The place we are at, with these steps, would be similar to being on a sick bed. Have you ever been so sick that you could not do anything for yourself, you had to ask a caregiver to bathe, feed and take you to the bathroom or clean you up? My mother had to ask for these things to be done for her during the last year of her life. She told me it was humbling to ask another person to meet her needs. But this is where we need to be to do Step 7. Humbly, in brokenness, in admission of our absolute helplessness; ask God to remove our shortcomings. 1 Peter 5:6, “Humble yourselves, therefore under God’s mighty hand, that He may lift you up in due time.” Again, this Scripture is written to believers. Many of us need to have an attitude check when approaching God. Perhaps we should be more like John at Revelation 1:17, “When I saw Him (Jesus), I fell at His feet as though dead.” There is not much good said about pride in the Scriptures. Pride kept Naaman from getting help. When the character defect of pride is replaced by the attribute of humility, we are ready to ask God for help. How easy it is to be like Naaman was, at first, and expect God to help us as soon as we ask. “Just wave that wand!” As in all cases, that attitude does not work. I believe God can and does do miracles, but when it comes to repentance, He requires us to actively work at changing our thoughts and behaviors to be like His, humbly asking Him for help to do so.
Returning to the example of the lack of self-control. In brokenness and humility, we fall on our knees and ask God to remove this defect of character. There is no waiving the hand or wand. Like Naaman, we are asked to do something. Ephesians 4:22-24, “put off your old self…be made new in the attitude of your minds… put on the new self, created to be like God, in true righteousness and holiness.” 1 Corinthians 10:5 “…take every thought captive to make it obedient to Christ.” Romans 12:2, “be transformed by the renewing of your mind.” To make it clear, we memorize Scripture and contemplate that we are be self-controlled in all things. Then, we practice, practice, practice self-control. When we fall short, we pray, asking God to help us, we seek His face and learn more about self-control from the Scriptures and then we continue to practice, practice, practice self-control until it becomes our new self. “If My people, who are called by My name will humble themselves and pray and seek My face and turn from their wicked (character flaws) ways, I will hear and heal…”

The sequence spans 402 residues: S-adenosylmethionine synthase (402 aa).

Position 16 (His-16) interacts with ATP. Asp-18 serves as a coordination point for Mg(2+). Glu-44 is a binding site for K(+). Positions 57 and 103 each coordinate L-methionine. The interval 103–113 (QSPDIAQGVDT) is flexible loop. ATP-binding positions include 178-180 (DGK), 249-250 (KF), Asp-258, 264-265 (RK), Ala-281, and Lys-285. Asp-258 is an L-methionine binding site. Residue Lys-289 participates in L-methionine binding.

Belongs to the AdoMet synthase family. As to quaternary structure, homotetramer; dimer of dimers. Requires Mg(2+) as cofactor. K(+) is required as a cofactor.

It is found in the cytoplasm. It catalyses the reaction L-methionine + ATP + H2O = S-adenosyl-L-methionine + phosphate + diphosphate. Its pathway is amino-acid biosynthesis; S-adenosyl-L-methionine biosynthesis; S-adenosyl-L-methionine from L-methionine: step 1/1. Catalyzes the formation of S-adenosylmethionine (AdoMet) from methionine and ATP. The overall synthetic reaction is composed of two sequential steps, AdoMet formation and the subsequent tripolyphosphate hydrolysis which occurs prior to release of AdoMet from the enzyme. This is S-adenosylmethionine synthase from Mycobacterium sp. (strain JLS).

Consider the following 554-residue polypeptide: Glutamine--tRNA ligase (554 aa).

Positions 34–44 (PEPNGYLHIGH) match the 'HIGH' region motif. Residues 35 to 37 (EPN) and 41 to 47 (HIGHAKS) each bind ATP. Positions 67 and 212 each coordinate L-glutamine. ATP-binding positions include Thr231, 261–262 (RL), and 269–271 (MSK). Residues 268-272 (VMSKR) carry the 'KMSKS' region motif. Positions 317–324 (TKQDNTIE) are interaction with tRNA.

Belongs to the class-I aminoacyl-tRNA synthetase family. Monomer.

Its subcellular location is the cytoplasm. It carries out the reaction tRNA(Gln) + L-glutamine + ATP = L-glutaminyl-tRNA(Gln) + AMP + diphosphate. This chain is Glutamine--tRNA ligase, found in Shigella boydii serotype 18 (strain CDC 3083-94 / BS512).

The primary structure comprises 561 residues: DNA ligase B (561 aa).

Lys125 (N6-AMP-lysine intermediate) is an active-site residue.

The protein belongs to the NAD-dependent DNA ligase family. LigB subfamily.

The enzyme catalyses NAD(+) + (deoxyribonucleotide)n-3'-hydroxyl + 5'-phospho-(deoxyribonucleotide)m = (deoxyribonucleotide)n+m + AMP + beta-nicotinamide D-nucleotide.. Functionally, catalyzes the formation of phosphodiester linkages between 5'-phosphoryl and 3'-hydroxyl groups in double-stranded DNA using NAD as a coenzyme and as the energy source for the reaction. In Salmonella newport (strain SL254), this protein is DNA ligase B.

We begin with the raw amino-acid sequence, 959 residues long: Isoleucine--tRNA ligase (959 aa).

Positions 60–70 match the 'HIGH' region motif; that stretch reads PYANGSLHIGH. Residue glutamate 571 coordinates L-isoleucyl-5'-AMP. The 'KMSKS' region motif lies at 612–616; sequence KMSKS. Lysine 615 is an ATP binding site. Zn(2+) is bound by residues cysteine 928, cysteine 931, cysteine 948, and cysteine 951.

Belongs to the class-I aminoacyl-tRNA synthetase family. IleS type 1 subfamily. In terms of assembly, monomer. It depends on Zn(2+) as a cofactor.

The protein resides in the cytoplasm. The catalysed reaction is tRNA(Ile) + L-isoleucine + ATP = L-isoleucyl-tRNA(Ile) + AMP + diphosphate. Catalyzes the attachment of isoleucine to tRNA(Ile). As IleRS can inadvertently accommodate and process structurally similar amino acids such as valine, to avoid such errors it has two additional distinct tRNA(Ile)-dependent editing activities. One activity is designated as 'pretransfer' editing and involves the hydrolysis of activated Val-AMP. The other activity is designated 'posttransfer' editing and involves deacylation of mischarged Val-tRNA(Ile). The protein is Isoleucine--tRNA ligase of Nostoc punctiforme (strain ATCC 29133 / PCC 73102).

This is repentance. It is a way of life, a discipline that we all need to practice continually. If you think you are all done with repenting of character flaws (sins), please read all of the Ephesians chapters 4, 5 and 6. The goal is to be imitators of God. I’m personally short of that goal. I heard a preacher preach on Romans 3:23, “for all have sinned and fall short of the glory of God.” Do you know what the Greek meaning of “all” is? It means, “all,” in entirety, the whole, everyone, everywhere, without exclusion, “ALL.” That is why we ALL need a Savior, all the time. If you have never asked Jesus to be your Savior, the only thing you need to do is ask Him to be and accept His free gift, that He paid the price for your sins. You can do that right now, He is right next to you, listening and watching, waiting to help you.
In steps six and seven and in repentance, we humbly come before God, ready to give up a character flaw or a behavior, we ask Him to remove that flaw, seeking to know how He would have us think and behave, then we practice imitating how God thinks and behaves, asking and depending on His Holy Spirit to help us. One flaw at a time, one day at a time, we strive to be like our Lord, who was God in the flesh. In my experience, some character flaws, that is where my character is not like God’s, are easier to change than others. Some are downright difficult. The difficult ones are when we seek God more intently, asking for His guidance and help. I firmly believe that He will never leave or forsake us and that He will help us do things we have never been able to do on our own. I heard a speaker many years ago and I wrote down some of the things she said in the front cover of my Bible. “Living on the edge of being in God’s will…is learning to trust Him…to provide, to guide, to open and close doors, to give, to do the things you cannot do.” To that I say amen! God be with us and guide us all, throughout our repentance journey.
Lynn Fredrick is the author of Stand Firm, a program to work for bringing about life transformation through the power of God’s Word.